Original languageEnglish
Pages (from-to)9646-9656
Number of pages11
JournalACS Nano
Volume6
Issue number11
DOIs
Publication statusPublished - 27 Nov 2012
Externally publishedYes

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Fullerenes
Butyric acid
butyric acid
Conjugated polymers
Butyric Acid
fullerenes
esters
Esters
Thin films
Atoms
polymers
thin films
atoms
Molecules
molecules
tendencies
Substitution reactions
Annealing
substitutes
annealing

Keywords

  • [6,6]-phenyl-C61-butyric acid methyl ester
  • molecular order
  • poly(3-hexylselenophene)
  • poly(3-hexylthiophene)
  • resonant Raman spectroscopy

ASJC Scopus subject areas

  • Materials Science(all)
  • Engineering(all)
  • Physics and Astronomy(all)

Cite this

Effects of a heavy atom on molecular order and morphology in conjugated polymer : fullerene photovoltaic blend thin films and devices. / Tsoi, Wing C.; James, David T.; Domingo, Ester Buchaca; Kim, Jong Soo; Al-Hashimi, Mohammed; Murphy, Craig E.; Stingelin, Natalie; Heeney, Martin; Kim, Ji Seon.

In: ACS Nano, Vol. 6, No. 11, 27.11.2012, p. 9646-9656.

Research output: Contribution to journalArticle

Tsoi, WC, James, DT, Domingo, EB, Kim, JS, Al-Hashimi, M, Murphy, CE, Stingelin, N, Heeney, M & Kim, JS 2012, 'Effects of a heavy atom on molecular order and morphology in conjugated polymer: fullerene photovoltaic blend thin films and devices', ACS Nano, vol. 6, no. 11, pp. 9646-9656. https://doi.org/10.1021/nn304024g
Tsoi, Wing C. ; James, David T. ; Domingo, Ester Buchaca ; Kim, Jong Soo ; Al-Hashimi, Mohammed ; Murphy, Craig E. ; Stingelin, Natalie ; Heeney, Martin ; Kim, Ji Seon. / Effects of a heavy atom on molecular order and morphology in conjugated polymer : fullerene photovoltaic blend thin films and devices. In: ACS Nano. 2012 ; Vol. 6, No. 11. pp. 9646-9656.
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T2 - fullerene photovoltaic blend thin films and devices

AU - Tsoi, Wing C.

AU - James, David T.

AU - Domingo, Ester Buchaca

AU - Kim, Jong Soo

AU - Al-Hashimi, Mohammed

AU - Murphy, Craig E.

AU - Stingelin, Natalie

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AU - Kim, Ji Seon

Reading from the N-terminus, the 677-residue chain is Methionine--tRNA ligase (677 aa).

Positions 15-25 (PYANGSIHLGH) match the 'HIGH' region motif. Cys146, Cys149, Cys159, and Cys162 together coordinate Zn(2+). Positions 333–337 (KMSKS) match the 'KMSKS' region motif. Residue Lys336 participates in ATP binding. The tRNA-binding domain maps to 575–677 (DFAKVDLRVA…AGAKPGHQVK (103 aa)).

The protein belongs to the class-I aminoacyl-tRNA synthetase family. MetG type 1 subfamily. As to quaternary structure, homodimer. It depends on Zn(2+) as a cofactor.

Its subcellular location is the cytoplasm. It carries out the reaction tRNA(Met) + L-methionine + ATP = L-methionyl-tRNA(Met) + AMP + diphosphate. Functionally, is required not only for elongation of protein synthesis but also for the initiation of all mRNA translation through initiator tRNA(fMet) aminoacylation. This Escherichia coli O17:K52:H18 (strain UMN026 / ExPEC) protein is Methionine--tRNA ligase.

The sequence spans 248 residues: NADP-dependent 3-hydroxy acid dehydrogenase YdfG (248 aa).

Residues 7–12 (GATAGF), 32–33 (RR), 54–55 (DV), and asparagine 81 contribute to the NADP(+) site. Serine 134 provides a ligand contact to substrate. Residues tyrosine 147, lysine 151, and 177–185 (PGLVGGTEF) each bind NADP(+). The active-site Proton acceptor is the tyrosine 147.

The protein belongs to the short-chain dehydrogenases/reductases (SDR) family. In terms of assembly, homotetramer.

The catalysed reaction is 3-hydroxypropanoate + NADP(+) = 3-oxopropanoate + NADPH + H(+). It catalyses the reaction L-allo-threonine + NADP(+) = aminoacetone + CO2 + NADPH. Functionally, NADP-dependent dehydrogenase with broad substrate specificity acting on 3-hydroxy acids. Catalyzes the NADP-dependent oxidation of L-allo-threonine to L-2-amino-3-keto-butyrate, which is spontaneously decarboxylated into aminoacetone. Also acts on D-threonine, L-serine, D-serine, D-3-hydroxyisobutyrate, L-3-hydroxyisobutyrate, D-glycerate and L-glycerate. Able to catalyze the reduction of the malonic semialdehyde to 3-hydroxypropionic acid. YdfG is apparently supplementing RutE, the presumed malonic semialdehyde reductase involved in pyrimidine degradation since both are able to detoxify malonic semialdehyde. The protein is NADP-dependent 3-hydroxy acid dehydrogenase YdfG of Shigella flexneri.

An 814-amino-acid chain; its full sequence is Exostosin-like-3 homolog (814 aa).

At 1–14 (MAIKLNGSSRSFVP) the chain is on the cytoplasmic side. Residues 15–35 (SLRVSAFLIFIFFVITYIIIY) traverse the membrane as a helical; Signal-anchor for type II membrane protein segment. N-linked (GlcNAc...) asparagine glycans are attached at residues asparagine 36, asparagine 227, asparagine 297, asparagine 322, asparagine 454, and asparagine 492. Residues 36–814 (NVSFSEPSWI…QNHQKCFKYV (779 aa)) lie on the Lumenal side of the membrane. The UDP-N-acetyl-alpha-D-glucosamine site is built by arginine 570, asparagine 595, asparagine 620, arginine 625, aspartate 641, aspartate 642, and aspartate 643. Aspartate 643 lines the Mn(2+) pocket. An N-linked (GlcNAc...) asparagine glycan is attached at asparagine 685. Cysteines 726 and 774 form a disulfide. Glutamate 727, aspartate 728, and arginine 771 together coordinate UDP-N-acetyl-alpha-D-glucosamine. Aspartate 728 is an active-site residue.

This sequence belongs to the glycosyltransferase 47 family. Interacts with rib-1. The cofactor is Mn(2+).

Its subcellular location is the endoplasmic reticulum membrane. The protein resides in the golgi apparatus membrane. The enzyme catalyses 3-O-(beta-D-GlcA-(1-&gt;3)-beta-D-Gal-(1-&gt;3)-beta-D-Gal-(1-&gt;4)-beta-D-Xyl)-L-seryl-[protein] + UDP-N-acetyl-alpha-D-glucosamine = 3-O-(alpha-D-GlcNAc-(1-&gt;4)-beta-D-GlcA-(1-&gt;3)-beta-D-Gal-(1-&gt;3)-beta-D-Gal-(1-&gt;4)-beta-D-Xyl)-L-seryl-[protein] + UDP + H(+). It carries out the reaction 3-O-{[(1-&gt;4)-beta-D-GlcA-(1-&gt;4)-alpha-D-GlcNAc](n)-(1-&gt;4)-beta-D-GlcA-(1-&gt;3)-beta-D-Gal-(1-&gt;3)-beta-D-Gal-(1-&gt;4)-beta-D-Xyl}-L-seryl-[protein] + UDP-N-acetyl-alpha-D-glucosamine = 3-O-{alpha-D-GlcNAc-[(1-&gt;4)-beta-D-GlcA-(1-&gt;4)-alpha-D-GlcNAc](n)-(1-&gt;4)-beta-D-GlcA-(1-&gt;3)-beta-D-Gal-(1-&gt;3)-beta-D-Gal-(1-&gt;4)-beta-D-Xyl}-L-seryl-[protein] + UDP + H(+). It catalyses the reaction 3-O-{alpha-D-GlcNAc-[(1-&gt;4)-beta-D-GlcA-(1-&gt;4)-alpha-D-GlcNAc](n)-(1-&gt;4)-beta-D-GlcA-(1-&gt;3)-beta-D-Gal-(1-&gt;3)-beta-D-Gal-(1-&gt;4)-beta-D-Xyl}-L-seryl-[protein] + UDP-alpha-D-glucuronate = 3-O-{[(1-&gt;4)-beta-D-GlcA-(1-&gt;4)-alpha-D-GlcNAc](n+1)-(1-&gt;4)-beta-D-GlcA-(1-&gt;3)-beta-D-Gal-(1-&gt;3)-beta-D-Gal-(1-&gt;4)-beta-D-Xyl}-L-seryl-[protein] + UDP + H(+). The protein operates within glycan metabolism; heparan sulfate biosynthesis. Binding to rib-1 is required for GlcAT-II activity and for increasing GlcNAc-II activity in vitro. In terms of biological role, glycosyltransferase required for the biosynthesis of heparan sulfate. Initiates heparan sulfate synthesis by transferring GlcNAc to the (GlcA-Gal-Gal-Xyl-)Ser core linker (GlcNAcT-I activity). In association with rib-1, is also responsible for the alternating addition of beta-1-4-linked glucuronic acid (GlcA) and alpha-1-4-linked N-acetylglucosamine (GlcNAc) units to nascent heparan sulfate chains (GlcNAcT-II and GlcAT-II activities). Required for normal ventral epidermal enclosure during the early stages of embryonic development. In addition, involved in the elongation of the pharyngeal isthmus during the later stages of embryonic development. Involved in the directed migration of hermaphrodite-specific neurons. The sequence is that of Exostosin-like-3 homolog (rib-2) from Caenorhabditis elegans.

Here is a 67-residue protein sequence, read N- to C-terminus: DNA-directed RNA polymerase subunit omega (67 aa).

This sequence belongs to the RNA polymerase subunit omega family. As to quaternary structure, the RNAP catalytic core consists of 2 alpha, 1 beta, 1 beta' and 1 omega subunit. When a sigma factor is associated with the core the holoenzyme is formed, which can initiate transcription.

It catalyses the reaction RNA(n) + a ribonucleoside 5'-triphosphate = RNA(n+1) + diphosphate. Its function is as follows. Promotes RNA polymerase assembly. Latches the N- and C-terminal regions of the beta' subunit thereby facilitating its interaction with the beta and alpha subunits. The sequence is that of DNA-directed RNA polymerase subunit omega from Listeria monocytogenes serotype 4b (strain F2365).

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N2 - We study the molecular order and morphology in poly(3-hexylthiophene) (P3HT) and poly(3-hexylselenophene) (P3HS) thin films and their blends with [6,6]-phenyl-C61-butyric acid methyl ester (PCBM). We find that substitution of the sulfur atoms in the thiophene rings of P3HT by heavy selenium atoms increases the tendency of the molecules to form better ordered phase; interestingly, their overall fraction of ordered phase is much lower than that of P3HT-based films. The higher tendency of P3HS molecules to order (aggregate) is consistent with more planar chain conformation simulated. The lower fraction of ordered phase (or the higher fraction of disordered phase) in P3HS-based films is clearly identified by in-plane skeleton Raman modes under resonant excitation conditions, such as a smaller ratio of the C=C modes associated with the ordered (∼1422 cm-1) and disordered (∼1446 cm-1) phases (I1422cm-1/I1446cm-1 = 1.4 for P3HS and 0.6 for P3HS:PCBM), compared with P3HT-based films (I 1449cm-1/I1470cm-1 = 2.5 for P3HT and 1.0 for P3HT:PCBM) and a larger Raman dispersion of the C=C mode: P3HS (17 cm-1) versus P3HT (6 cm-1) and P3HS:PCBM (36 cm-1) versus P3HT:PCBM films (23 cm-1). The higher fraction of disordered phase in P3HS prevents the formation of micrometer-sized PCBM aggregates in blend films during thermal annealing. Importantly, this lower fraction but better quality of ordered phase in P3HS molecules strongly influences P3HS:PCBM photovoltaic performance, producing smaller short-circuit current (Jsc) in pristine devices, but significantly larger increase in Jsc after annealing compared to P3HT:PCBM devices. Our results clarify the effects of heavy atom substitution in low band gap polymers and their impact on blend morphology and device performance. Furthermore, our study clearly demonstrates resonant Raman spectroscopy as a simple, but powerful, structural probe which provides important information about "fraction/quantity of ordered phase" of molecules, not easily accessible using traditional X-ray-based techniques.